You definitely know famous anime Attack on Titan, it’s not wrong to say that every time a titan attack happens is pretty much a 「最悪な状況」, “worst possible situation”, for the human race.
Opposite side of the spectrum is Saiko or simply Besuto (as in “best”). Technically, Saiko’s opposite words is Saitei (最低) which though similar in meaning to Saiaku is used differently, most commonly being to insult someone for being the worst - 「お前最低だ。」”You’re the worst / despicable”. Examples of Saiko:
Kono yama kara no keshiki ga saikou desu.
- The view from this mountain is the best.
Omae-tachi, hontou ni saiko daze!
- You guys are really the best!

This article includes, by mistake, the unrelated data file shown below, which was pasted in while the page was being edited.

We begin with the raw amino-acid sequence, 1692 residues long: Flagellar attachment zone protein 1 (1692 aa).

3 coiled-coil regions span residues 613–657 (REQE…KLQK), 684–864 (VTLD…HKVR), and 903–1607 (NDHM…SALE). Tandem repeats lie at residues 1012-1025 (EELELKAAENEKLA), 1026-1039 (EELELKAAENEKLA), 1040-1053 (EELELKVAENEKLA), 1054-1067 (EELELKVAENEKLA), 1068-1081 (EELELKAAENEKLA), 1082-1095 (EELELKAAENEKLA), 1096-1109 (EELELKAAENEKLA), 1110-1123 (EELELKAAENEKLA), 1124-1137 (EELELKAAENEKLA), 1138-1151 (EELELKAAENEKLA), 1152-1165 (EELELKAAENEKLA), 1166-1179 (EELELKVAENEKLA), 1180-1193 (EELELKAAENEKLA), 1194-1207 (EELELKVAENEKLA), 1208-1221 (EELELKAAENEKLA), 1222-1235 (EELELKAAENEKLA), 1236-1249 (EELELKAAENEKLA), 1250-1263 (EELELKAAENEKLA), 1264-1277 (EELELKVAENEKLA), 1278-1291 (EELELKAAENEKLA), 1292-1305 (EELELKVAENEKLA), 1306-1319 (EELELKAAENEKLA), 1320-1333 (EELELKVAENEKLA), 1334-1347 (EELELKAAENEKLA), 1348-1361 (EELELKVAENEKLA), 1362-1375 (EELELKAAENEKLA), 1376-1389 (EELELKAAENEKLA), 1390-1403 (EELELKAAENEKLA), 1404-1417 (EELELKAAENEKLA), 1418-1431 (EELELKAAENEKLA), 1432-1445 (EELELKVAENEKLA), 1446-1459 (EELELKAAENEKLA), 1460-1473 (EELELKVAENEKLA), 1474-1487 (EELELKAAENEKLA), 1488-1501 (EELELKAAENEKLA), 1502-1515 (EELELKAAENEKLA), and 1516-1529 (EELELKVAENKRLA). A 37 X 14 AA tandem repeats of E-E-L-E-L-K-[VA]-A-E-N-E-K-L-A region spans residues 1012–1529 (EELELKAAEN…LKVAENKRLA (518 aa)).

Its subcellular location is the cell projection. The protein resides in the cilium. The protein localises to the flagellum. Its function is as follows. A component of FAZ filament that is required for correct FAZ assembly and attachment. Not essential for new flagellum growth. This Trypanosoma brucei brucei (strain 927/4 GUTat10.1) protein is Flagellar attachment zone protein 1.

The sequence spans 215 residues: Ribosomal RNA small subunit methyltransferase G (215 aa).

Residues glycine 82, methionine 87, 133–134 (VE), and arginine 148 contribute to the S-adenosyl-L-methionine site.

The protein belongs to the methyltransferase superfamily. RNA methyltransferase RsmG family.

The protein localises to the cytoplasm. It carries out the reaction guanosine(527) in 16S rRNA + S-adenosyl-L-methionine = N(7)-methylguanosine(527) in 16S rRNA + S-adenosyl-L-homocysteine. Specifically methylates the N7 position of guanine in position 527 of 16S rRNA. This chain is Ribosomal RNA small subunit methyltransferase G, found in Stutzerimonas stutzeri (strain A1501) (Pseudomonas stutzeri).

Both Shouganai and Shikata can mean many things:
It can’t be helped.
It is what it is.
There’s nothing you can do.
There’s nothing that can be done.
Tone is important when using this phrase! Depending on your tone of voice, it can come across as comforting or just telling someone to give up! Note that shikatanai is a more formal version than shouganai.
Some examples of shoganai used in everyday life in Japan:
Child drops ice cream and starts crying. Mom goes,
Ara ara, ochite shimatta. Nakanai yo mou, shouganai deshou.
- Oh dear, [ice cream] dropped. Don’t cry, there’s nothing that can be done.
No choice but to do something.
Mendokusai de mo shouganai…
- [It’s] troublesome but there’s no choice [but to do it]...
Image Credit: ©ONE・村田雄介／集英社・ヒーロー協会本部
Makasetoke means leave it to me. You'll often hear this phrase in anime with heroes, or characters with a strong sense of responsibility, or a slow-developing character with something to prove. And usually said in a loud firm voice laced with conviction.
Mama ni makasete!
Leave it to mama!
- Fujiwara Chika, Kaguya-sama
Yoku hitori de taetana. Ato ha makasetoke!